AJ Taudevin’s new play about asylum seekers in Scotland is rooted in some very personal experiences, as she tells Mark Brown
In 2005, accomplished young photojournalist Robin Taudevin came to Glasgow to create a photographic account of the lives of asylum seekers who were facing a clampdown on refused applicants by the UK authorities. “It was at a time when there were lots of dawn raids”, remembers Robin’s sister, the dramatist Allison Julia (or AJ, as she’s known).
Shortly after his Scottish assignment, Robin Taudevin died, on May 14, 2006, at the age of 29, in a freediving accident off the coast of East Timor. He had been working there photographing the devastating riots in the capital, Dili.
AJ shares with her late brother a passionate internationalism and a belief in social justice. A writer, actress and activist who has been working with asylum seeker and refugee communities in Glasgow for the last six years, AJ says that Robin’s photographs from Scotland are “integral to the creation” of her new play, Some Other Mother.
In her work with community groups, AJ used her brother’s photographs as a way into telling stories, with both adults and children, which might help them to move forward. “It was storytelling as a way to find playful ways forward. I always felt that there was a story in there that I wanted to make into theatre, but I didn’t know which one was my story to tell. I didn’t feel that I had the right to come in and document one person’s story or comment on the experiences of a particular community.”
Over time, as she continued her work in Glasgow, AJ found that, through her increasing familiarity with particular individuals and families, the stories they were creating were becoming “increasingly fantastical and surreal.” This growth of a creative and fictional way of relating to Robin’s photographs fed in very directly to her writing Some Other Mother, a play in which the experiences of a mother and young daughter seeking asylum in the UK are seen through the child’s eyes.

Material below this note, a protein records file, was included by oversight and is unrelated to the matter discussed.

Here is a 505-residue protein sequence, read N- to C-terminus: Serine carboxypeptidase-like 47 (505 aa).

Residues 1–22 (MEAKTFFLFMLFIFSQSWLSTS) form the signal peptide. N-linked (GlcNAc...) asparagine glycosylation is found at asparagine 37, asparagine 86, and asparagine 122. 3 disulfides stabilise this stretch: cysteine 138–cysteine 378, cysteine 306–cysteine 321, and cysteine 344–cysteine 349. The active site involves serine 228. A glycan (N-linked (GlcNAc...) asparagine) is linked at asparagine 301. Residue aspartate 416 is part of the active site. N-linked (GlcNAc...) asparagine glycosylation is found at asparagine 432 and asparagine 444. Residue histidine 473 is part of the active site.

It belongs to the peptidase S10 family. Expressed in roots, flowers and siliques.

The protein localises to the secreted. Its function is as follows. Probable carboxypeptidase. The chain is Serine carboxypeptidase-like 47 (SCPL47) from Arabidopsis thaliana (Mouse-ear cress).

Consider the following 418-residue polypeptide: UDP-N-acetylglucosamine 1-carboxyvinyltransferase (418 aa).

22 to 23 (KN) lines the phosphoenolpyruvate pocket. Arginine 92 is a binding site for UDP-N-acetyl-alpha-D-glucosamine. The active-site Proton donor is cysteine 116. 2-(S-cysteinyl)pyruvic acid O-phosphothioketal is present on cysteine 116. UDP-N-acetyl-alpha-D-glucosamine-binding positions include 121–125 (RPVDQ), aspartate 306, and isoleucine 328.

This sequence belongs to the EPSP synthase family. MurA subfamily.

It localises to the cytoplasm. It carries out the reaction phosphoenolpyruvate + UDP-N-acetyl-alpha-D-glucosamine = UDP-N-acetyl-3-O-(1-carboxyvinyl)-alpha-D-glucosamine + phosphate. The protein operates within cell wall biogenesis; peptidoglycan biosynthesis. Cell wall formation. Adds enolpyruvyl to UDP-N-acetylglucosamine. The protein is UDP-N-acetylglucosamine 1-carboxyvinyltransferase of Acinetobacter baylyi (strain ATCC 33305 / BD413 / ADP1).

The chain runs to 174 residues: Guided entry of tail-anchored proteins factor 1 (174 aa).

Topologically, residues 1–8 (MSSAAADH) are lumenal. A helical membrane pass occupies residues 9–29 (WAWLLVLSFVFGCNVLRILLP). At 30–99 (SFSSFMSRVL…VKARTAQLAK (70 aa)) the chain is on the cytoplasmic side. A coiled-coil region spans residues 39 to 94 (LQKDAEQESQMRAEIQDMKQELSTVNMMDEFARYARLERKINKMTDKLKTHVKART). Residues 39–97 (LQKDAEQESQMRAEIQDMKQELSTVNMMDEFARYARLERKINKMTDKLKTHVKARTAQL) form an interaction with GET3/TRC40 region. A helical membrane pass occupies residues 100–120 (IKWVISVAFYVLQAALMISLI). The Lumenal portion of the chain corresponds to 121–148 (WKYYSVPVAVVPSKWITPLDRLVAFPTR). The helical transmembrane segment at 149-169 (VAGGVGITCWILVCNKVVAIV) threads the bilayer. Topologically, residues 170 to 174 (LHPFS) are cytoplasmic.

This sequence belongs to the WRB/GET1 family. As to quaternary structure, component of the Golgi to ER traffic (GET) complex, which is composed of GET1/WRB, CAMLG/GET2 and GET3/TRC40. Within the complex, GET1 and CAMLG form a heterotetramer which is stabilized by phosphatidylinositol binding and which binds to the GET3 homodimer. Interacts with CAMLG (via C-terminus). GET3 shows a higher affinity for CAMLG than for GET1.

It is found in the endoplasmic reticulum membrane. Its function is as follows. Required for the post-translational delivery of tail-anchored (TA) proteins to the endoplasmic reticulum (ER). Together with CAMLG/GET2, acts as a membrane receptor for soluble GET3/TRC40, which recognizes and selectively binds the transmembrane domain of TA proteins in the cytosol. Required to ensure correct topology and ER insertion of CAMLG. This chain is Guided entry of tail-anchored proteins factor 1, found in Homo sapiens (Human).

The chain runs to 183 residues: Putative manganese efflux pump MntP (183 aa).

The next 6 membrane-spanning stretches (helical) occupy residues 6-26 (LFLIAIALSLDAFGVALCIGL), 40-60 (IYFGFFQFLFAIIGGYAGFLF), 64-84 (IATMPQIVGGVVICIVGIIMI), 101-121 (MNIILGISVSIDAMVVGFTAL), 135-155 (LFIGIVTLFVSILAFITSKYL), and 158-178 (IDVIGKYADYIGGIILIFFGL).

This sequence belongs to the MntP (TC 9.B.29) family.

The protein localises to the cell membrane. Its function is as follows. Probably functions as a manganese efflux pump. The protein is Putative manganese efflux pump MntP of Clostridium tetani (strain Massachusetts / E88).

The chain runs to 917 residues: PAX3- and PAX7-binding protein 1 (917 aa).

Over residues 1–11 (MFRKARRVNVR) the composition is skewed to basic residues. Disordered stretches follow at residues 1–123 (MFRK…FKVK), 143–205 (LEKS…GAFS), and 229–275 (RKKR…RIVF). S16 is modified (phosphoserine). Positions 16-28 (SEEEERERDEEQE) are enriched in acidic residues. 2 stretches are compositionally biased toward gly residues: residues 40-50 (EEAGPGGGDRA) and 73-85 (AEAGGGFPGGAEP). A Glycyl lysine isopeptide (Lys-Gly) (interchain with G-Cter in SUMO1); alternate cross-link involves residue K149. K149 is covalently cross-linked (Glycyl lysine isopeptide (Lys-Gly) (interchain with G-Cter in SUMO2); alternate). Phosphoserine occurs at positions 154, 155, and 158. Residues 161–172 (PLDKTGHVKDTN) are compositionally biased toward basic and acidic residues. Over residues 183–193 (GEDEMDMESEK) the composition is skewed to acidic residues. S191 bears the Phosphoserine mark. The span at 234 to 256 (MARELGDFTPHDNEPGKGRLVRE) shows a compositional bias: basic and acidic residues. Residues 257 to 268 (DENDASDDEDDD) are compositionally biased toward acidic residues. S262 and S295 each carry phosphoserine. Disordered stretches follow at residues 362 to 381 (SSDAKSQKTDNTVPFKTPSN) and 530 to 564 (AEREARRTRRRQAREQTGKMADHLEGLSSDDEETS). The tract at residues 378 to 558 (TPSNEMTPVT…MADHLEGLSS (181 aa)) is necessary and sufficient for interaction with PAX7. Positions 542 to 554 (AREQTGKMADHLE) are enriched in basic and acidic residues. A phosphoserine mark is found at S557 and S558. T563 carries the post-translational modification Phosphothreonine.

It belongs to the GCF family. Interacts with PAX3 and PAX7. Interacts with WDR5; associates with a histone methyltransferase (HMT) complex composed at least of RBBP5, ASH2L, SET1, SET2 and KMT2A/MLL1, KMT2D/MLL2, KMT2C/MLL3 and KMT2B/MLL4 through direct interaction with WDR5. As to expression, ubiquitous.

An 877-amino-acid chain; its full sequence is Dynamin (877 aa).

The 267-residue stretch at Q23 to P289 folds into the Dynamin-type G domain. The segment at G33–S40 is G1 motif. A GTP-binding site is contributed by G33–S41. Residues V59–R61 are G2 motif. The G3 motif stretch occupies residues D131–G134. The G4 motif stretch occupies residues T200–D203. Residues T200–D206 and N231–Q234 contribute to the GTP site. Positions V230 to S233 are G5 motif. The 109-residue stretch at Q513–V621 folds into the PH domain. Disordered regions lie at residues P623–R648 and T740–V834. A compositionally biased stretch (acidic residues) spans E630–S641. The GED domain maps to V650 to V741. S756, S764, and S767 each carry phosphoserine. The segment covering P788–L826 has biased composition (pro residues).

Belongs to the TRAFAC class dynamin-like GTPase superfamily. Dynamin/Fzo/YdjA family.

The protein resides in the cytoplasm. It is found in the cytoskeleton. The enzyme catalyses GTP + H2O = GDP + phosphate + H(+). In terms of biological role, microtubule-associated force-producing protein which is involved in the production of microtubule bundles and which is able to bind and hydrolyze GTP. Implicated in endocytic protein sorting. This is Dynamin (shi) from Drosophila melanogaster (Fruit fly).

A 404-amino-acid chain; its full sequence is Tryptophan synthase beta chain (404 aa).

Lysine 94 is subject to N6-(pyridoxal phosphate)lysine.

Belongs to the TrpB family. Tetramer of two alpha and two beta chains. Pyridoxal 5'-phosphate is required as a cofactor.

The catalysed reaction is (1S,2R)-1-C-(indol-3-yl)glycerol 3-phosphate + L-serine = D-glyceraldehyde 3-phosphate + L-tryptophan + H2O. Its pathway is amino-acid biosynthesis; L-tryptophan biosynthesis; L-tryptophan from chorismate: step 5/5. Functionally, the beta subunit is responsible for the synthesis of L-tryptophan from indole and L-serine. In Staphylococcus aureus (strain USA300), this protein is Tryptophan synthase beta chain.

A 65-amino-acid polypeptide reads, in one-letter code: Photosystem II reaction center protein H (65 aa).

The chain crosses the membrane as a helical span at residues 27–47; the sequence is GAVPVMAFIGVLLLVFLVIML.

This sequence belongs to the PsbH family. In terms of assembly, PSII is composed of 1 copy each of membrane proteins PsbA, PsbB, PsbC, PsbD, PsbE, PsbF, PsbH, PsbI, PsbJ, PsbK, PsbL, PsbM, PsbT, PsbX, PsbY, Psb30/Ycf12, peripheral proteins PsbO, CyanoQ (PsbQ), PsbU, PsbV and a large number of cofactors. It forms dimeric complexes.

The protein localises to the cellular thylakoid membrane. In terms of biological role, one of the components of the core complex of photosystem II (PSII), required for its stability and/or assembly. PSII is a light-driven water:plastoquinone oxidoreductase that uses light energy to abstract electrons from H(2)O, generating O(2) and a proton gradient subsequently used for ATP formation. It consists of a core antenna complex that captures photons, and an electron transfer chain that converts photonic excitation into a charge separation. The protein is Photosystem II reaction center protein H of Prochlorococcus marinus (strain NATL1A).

“It’s very important to me that it’s clear that the play is not a documentary”, says the author. “At the core of it is a mother and child’s traumatic experience of going through the British asylum system, which is breaking them apart, because of the way in which it dehumanises people.”
Which is not to say that AJ’s drama is a trauma play. In fact, she emphasises, it draws strongly upon “the ability of a child, especially one aged around 10 to 13, to take a distressing experience, for example when someone is in tears, and completely turn it on its head and find the joy, the silliness and playfulness in the most extreme and traumatic situations.”
Boasting a strong cast – comprised of Pauline Knowles and Billy Mack (both of whom are familiar to Scottish audiences), and Joy Elias Rivan and young actress Shvorne Marks (who are both based in London) – Some Other Mother is the latest in a series of plays about the asylum experience which have premiered in Scotland; John Retallack’s Hannah And Hanna, Kay Adshead’s The Bogus Woman and, most recently, Cora Bissett and David Greig’s Glasgow Girls, to name but three.
To those who accuse such plays of “preaching to the converted”, AJ has a simple response: “If it is preaching to the converted, that’s great… For me, in my own political life, there’s nothing more wonderful than being in a room full of people with whom I feel I share a common dream or hope.”
Some Other Mother tours Scotland, June 6-27. For tour dates and further information, visit: http://www.someothermotherplay.wordpress.com
This preview was originally published in the Sunday Herald on June 2, 2013
© Mark Brown